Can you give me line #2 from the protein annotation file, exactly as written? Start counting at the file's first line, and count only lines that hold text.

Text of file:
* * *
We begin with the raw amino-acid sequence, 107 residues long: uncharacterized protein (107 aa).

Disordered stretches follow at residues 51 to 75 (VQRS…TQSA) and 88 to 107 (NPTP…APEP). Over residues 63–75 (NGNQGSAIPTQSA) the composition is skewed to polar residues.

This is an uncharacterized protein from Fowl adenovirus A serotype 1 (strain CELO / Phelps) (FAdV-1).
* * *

Disordered stretches follow at residues 51 to 75 (VQRS…TQSA) and 88 to 107 (NPTP…APEP). Over residues 63–75 (NGNQGSAIPTQSA) the composition is skewed to polar residues.